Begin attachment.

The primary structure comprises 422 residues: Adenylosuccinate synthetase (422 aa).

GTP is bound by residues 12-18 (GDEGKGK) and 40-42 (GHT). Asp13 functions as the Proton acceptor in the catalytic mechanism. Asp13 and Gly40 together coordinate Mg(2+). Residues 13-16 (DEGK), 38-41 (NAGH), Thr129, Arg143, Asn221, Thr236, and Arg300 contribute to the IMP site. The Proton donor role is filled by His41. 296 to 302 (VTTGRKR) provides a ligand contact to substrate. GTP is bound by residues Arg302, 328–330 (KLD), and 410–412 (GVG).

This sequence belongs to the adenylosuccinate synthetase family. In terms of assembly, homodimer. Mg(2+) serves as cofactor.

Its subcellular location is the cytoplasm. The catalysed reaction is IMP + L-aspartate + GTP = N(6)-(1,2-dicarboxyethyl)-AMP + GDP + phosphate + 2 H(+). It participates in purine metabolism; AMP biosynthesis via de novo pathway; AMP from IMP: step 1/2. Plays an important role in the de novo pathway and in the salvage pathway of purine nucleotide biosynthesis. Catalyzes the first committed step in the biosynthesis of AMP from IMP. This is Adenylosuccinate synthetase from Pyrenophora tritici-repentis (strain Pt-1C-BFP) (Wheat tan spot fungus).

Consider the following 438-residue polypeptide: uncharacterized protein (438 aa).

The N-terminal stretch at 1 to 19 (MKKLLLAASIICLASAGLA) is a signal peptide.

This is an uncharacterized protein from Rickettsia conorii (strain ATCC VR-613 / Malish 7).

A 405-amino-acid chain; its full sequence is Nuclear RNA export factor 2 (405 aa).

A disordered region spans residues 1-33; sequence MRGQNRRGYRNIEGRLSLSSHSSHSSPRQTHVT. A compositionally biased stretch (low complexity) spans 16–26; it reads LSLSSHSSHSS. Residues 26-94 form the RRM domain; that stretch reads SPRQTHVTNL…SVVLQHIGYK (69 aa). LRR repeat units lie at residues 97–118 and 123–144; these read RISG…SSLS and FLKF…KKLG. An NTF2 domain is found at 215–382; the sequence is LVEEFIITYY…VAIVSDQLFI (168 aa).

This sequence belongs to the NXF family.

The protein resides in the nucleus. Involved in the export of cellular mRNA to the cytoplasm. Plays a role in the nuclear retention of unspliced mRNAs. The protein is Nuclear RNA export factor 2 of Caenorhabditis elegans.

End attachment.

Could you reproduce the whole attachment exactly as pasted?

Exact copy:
The primary structure comprises 422 residues: Adenylosuccinate synthetase (422 aa).

GTP is bound by residues 12-18 (GDEGKGK) and 40-42 (GHT). Asp13 functions as the Proton acceptor in the catalytic mechanism. Asp13 and Gly40 together coordinate Mg(2+). Residues 13-16 (DEGK), 38-41 (NAGH), Thr129, Arg143, Asn221, Thr236, and Arg300 contribute to the IMP site. The Proton donor role is filled by His41. 296 to 302 (VTTGRKR) provides a ligand contact to substrate. GTP is bound by residues Arg302, 328–330 (KLD), and 410–412 (GVG).

This sequence belongs to the adenylosuccinate synthetase family. In terms of assembly, homodimer. Mg(2+) serves as cofactor.

Its subcellular location is the cytoplasm. The catalysed reaction is IMP + L-aspartate + GTP = N(6)-(1,2-dicarboxyethyl)-AMP + GDP + phosphate + 2 H(+). It participates in purine metabolism; AMP biosynthesis via de novo pathway; AMP from IMP: step 1/2. Plays an important role in the de novo pathway and in the salvage pathway of purine nucleotide biosynthesis. Catalyzes the first committed step in the biosynthesis of AMP from IMP. This is Adenylosuccinate synthetase from Pyrenophora tritici-repentis (strain Pt-1C-BFP) (Wheat tan spot fungus).

Consider the following 438-residue polypeptide: uncharacterized protein (438 aa).

The N-terminal stretch at 1 to 19 (MKKLLLAASIICLASAGLA) is a signal peptide.

This is an uncharacterized protein from Rickettsia conorii (strain ATCC VR-613 / Malish 7).

A 405-amino-acid chain; its full sequence is Nuclear RNA export factor 2 (405 aa).

A disordered region spans residues 1-33; sequence MRGQNRRGYRNIEGRLSLSSHSSHSSPRQTHVT. A compositionally biased stretch (low complexity) spans 16–26; it reads LSLSSHSSHSS. Residues 26-94 form the RRM domain; that stretch reads SPRQTHVTNL…SVVLQHIGYK (69 aa). LRR repeat units lie at residues 97–118 and 123–144; these read RISG…SSLS and FLKF…KKLG. An NTF2 domain is found at 215–382; the sequence is LVEEFIITYY…VAIVSDQLFI (168 aa).

This sequence belongs to the NXF family.

The protein resides in the nucleus. Involved in the export of cellular mRNA to the cytoplasm. Plays a role in the nuclear retention of unspliced mRNAs. The protein is Nuclear RNA export factor 2 of Caenorhabditis elegans.